— Dr. Ulrich Leisinger, director of research of the Mozarteum Foundation,

“The rediscovery of this new work by Mozart is a real gift, not just for the Foundation but for friends of the Mozartwoche all over the world! We are very pleased to be able to fulfil the mission of the Foundation in such wonderful style, together with Seong-Jin Cho and Deutsche Grammophon, our aim being to enable people of all ages to find out more about Mozart’s music, life and personality.”
— Dr Johannes Honsig-Erlenburg, President of the Salzburg Mozarteum Foundation

“It is a great honour to be invited to give the premiere of a formerly unknown work by Mozart, in the city where he was born and where it may have been written,”
— Seong-Jin Cho, pianist


Read more at the press page:

Watch a recording of the official world premiere that will by published here 27 January at 18.00 GMT:
DG YouTube channel


  1. Daniel Dunn Says:

    Hardly worth the time to bother with this mediocre composition .
    Only interested in ” the great , the beautiful , and the difficult ” .
    This is not to say that all of Mozart’s compositions are a waste of
    time. Having played the piano for 65 years , it would take more than
    a score like this to impress me .

  2. Rosemary B Says:

    Thank you for sharing this story, and the music.
    I love Mozart!!

  3. Toba Rotman Says:

    Dear everyone,

    I live in Texas, USA, and was sent this wonderful link from a friend in Israel. Despite this pandemic, great music is being shared all over the world. As I recently finished reading a bio of Mozart by Jan Swafford, and am now listening to the great lectures on Mozart by Robert Greenberg of THE GREAT COURSES, right now this presentation is in keeping with Mozart very much on my mind. The performance by Seong-Jim Cho was magnificent and it is easy to understand why he was chosen for the premier performance of this delightful music of our dear and beloved Mozart. Thank you!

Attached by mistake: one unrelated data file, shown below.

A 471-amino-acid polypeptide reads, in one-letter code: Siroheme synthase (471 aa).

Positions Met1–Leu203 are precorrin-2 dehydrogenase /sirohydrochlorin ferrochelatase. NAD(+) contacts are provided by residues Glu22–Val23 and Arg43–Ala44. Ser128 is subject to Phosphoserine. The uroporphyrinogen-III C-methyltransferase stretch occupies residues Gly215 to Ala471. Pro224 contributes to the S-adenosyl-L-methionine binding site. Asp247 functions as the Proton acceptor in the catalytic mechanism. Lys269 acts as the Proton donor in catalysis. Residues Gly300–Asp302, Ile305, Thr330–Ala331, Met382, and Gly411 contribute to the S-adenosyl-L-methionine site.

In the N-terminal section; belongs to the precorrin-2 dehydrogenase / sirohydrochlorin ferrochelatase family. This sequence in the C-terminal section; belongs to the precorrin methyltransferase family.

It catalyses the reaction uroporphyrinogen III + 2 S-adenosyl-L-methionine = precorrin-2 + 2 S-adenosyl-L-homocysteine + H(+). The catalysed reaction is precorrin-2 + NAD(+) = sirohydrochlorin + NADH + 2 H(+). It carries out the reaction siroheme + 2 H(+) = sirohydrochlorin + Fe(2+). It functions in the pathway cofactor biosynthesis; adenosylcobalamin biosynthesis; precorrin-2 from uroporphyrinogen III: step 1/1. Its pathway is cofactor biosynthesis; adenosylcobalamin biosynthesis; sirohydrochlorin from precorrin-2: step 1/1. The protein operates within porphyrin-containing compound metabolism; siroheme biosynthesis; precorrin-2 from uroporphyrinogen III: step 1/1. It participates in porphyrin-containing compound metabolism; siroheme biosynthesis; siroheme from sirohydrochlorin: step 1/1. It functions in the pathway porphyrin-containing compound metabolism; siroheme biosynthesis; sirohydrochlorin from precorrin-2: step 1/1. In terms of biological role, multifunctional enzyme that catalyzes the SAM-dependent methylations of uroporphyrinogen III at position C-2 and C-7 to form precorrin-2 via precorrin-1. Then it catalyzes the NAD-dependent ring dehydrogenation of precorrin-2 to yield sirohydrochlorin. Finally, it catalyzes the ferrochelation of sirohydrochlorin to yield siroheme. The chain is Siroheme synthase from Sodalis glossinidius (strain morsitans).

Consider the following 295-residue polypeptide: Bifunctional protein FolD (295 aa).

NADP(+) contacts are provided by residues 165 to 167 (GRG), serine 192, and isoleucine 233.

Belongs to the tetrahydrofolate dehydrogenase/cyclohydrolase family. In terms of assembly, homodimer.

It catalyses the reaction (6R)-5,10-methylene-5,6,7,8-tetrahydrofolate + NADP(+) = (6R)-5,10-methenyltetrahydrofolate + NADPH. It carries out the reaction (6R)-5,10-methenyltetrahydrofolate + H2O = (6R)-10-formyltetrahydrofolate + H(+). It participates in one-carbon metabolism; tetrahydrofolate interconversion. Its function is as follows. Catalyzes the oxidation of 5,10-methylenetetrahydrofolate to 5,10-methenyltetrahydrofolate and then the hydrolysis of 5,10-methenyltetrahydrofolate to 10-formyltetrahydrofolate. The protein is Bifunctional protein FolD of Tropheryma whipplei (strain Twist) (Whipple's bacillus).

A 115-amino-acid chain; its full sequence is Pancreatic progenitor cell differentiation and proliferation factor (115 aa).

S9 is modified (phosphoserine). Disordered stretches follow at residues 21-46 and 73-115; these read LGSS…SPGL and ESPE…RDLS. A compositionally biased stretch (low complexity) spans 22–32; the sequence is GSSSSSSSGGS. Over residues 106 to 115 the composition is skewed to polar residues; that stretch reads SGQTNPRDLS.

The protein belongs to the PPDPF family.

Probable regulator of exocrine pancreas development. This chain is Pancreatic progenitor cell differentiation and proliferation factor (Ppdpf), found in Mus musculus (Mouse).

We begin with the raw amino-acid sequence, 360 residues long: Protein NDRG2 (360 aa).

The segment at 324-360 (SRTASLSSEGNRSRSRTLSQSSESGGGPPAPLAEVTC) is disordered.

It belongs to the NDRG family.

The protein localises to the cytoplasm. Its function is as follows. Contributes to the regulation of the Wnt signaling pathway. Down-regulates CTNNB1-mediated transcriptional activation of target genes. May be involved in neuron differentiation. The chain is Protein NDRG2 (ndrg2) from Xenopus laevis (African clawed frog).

4. James Miller Says:

    What a sad comment from Daniel Dunn – a curious mixture of great arrogance and churlishness. Ignore it and talke pleasure from the delight you wil give many musicians and pianists!

  5. Jose Antonio Alvarez Uribe Says:

    Thanks for the info and the score… it’s very interesting to see if you can find new scores of these great geniuses

  6. Timothy MacPherson Says:

    Thanks for sharing this story, commentary, and beautiful performance by Seong-Jin Cho. While there is something always waiting to be discovered in even well-known pieces, the rare finding of a hitherto unknown piece makes it even more exciting and enjoyable!

  7. Amber De Nardi Says:

    Unlike Mr Dunn, I adore beautiful simplicity. I believe Mozart, more than any other composer, has achieved this….even in his major works. I so appreciate the chance to learn a new, fresh composition from way in the past. It somehow allows me to feel personally closer to Mozart himself….as if we’re sharing the same lifetime.